Unless you get a splinter of course.
I pulled it out and continued to move the object. One I was done, I inspected the area and couldn't help put notice a litle dark mark. I tried to get it out with tweezers and a needle, but couldn't. I thought maybe it was just my imagination and went on with it.
The next day my foot was still sore. I had soaked it in water, and kept a bandage on it. I had someone examine it, and it was determined that a peice of wood was still under my skin. Yuck. So I held up my foot and let my mom dig around it. When she couldn't get it out, and I couldn't take the stabbing anymore, I used the tweezers to push it out of the hole. I felt relieved.
Until I started thinking about tetnaus (Thanks to Twitter, <3 you guys haha).
I grew up with the idea that only rusty nails were the cause of lockjaw, and that you could get a tetnaus shot every ten years. But in most cases, they say any puncture wound from a dirty object should require a tetnaus shot if you haven't had one in 5 years, or can't remember your last booster.
I remember that shot. I remember the school sending a note, saying I could not return to class without getting a tetnaus shot. I remember showing my parents the note, and them calling up the doctor for me to get one that night. I remember panicking over stories about how painful the shot was. I remembe crying in the car on the way there and at the doctor's office because I was so scared. I remember it being winter, and dark outside when we got back. I remember it not being THAT bad. But I could NOT remember when I had. Was I 16? Was it January? Was it 2001? Or was it 2002? I tried counting back, and I determined it has to be 8 years. Maybe 9. But would that be enough? If you get it every 10 years, and it's been 8 is that good enough?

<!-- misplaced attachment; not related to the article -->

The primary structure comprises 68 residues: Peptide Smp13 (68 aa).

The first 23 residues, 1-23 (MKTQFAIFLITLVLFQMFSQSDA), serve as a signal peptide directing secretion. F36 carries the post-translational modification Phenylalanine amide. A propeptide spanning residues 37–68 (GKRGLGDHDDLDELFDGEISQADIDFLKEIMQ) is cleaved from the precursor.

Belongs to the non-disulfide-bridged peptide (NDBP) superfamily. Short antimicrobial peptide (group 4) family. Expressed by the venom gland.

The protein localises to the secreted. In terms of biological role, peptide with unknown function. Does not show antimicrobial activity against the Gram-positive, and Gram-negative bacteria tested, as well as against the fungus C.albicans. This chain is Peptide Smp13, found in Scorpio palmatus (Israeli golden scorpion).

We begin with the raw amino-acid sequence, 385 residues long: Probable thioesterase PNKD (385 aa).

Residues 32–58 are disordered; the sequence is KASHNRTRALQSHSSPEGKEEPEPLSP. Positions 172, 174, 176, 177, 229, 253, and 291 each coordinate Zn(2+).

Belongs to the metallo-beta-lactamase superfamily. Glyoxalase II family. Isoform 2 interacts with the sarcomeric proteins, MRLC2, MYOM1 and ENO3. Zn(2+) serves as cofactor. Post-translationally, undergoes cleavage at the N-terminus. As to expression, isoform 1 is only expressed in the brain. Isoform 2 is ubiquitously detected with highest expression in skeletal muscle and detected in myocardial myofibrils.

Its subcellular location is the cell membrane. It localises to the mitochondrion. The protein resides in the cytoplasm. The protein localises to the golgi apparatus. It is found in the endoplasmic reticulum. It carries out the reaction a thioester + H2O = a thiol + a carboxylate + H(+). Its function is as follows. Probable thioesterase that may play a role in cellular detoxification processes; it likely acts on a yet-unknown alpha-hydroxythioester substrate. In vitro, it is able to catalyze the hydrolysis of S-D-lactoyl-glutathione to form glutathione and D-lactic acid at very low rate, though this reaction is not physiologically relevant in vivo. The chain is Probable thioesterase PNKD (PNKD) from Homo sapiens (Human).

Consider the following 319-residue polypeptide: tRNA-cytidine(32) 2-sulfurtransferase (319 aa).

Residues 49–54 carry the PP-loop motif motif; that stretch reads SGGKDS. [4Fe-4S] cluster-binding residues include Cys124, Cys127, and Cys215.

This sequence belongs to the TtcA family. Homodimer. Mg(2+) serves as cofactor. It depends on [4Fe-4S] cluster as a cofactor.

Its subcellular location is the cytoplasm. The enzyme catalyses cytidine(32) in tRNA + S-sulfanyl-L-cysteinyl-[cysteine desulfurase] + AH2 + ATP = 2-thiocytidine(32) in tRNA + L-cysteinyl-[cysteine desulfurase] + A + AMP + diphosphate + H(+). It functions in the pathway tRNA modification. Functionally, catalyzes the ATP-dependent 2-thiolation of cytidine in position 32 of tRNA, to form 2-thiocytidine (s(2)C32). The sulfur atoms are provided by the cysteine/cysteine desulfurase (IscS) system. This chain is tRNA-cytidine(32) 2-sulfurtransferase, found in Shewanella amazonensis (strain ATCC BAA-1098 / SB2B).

I have to admit, working as an embalmer for a year kind of enlightened me to mortality. I also am a bit of a hypochrondriac. My first reaction was I should get the shot tomorrow to be safe. I decided to call the Tele Health line to find out how long I had before I should get the shot. I was on hold for ten mintues and my mom was harassing me for being such a worrier over nothing. I decided that I wasn't going to wait to hear what the nurse had to say, nor would I wait until tomorrow. I would get the shot now.
I was told I was being crazy, but I stated I was an adult and I could do what I damned pleased. I knew the walk-in clinic where my doctor practices was open until 7:15. Living in the country can be a real problem when it comes to time limits. I got to the clinic to find that the walk in had closed at 6:10 PM. There was a sign on the door stating that they would be closed Saturday because it was a long weekend.
I told them my issue and asked if they thought I should get a shot and where I could go. The nurse said she would personally go get it. That was good enough for me. They told me of a clinic that was open until 8 not too far from where I was. I headed over there and was relieved that they were still open. I was the only one in the clinic. As soon as I gave my information, I was assigned a room. The doctor came in shortly and I explained what had happened. He asked me to show him my foot to make sure that everything had gotten out. He said it looked fine, and recommended antibiotic cream. I asked about the tetnaus shot but he didn't seem that concerned. He said it should be okay but he said the booster wouldn't hurt if I wanted to go ahead and get it done. I said I would feel better if I had it. He left and came back with it, and asked me how I felt about needles.
"I don't like them" I grimaced "but I'll be okay"
"Well, do you faint or anything?" he replied
I told him I didn't, and he told me to relax my arm and just make it limp. He then stuck me with it, and I did feel the pinprick, but it wasn't bad. It was over so quickly and I hardly felt a thing. I told him it wasn't as bad as I thought. He told me the trick was to keep the arm limp. When we are children, we are so nervous and tense, that the tension we hold in our arms makes the needle worse and painful. Then we learn to hate and fear needles. I thanked him and wished him a good holiday weekend. I had checked in around 6:40 and I was out by 7:00.
I left at 6:00 drove half an hour to town, and got home by 7:30. I came back and everyone was surprised how quick I was. They mocked me a little for being paranoid, but I told them the nurse agreed with me. Later I spoke to a nurse friend of mine and she also agreed it was better to be safe when it comes to something like that.
I feel silly when I get paranoid or start to worry about something as trivial as a splinter, but I feel better knowing that I've taken precautious steps that had a chance of becoming something worse. Now I gotta go slap on some more polysporn so it doesn't get infected, blah.